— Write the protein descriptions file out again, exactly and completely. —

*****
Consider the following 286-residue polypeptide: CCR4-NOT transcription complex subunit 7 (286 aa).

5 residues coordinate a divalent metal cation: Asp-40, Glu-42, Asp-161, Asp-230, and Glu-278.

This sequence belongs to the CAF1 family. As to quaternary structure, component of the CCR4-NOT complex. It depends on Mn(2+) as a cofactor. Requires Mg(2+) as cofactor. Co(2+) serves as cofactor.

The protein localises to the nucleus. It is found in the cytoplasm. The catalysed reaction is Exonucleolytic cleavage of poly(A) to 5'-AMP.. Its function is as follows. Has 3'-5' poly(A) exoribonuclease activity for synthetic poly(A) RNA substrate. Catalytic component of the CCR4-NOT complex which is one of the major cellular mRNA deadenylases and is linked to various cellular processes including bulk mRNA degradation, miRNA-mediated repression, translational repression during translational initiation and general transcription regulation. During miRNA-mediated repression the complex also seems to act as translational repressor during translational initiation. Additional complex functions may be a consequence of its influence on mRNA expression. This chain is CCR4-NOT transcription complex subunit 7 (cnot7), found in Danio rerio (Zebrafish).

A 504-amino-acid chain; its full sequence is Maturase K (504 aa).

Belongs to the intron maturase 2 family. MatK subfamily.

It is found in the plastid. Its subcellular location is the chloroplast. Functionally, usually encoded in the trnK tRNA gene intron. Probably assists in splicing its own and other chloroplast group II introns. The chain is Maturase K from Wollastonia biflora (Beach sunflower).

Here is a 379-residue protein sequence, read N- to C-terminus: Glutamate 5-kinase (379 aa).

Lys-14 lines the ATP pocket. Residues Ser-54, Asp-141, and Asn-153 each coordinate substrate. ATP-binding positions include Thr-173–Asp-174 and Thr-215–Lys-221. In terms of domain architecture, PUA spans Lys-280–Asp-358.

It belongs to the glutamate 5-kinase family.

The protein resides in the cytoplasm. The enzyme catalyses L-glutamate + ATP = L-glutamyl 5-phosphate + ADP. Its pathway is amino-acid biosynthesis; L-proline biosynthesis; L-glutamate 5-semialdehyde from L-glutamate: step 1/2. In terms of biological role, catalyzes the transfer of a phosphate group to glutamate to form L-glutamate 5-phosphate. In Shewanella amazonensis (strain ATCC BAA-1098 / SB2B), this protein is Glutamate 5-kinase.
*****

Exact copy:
Consider the following 286-residue polypeptide: CCR4-NOT transcription complex subunit 7 (286 aa).

5 residues coordinate a divalent metal cation: Asp-40, Glu-42, Asp-161, Asp-230, and Glu-278.

This sequence belongs to the CAF1 family. As to quaternary structure, component of the CCR4-NOT complex. It depends on Mn(2+) as a cofactor. Requires Mg(2+) as cofactor. Co(2+) serves as cofactor.

The protein localises to the nucleus. It is found in the cytoplasm. The catalysed reaction is Exonucleolytic cleavage of poly(A) to 5'-AMP.. Its function is as follows. Has 3'-5' poly(A) exoribonuclease activity for synthetic poly(A) RNA substrate. Catalytic component of the CCR4-NOT complex which is one of the major cellular mRNA deadenylases and is linked to various cellular processes including bulk mRNA degradation, miRNA-mediated repression, translational repression during translational initiation and general transcription regulation. During miRNA-mediated repression the complex also seems to act as translational repressor during translational initiation. Additional complex functions may be a consequence of its influence on mRNA expression. This chain is CCR4-NOT transcription complex subunit 7 (cnot7), found in Danio rerio (Zebrafish).

A 504-amino-acid chain; its full sequence is Maturase K (504 aa).

Belongs to the intron maturase 2 family. MatK subfamily.

It is found in the plastid. Its subcellular location is the chloroplast. Functionally, usually encoded in the trnK tRNA gene intron. Probably assists in splicing its own and other chloroplast group II introns. The chain is Maturase K from Wollastonia biflora (Beach sunflower).

Here is a 379-residue protein sequence, read N- to C-terminus: Glutamate 5-kinase (379 aa).

Lys-14 lines the ATP pocket. Residues Ser-54, Asp-141, and Asn-153 each coordinate substrate. ATP-binding positions include Thr-173–Asp-174 and Thr-215–Lys-221. In terms of domain architecture, PUA spans Lys-280–Asp-358.

It belongs to the glutamate 5-kinase family.

The protein resides in the cytoplasm. The enzyme catalyses L-glutamate + ATP = L-glutamyl 5-phosphate + ADP. Its pathway is amino-acid biosynthesis; L-proline biosynthesis; L-glutamate 5-semialdehyde from L-glutamate: step 1/2. In terms of biological role, catalyzes the transfer of a phosphate group to glutamate to form L-glutamate 5-phosphate. In Shewanella amazonensis (strain ATCC BAA-1098 / SB2B), this protein is Glutamate 5-kinase.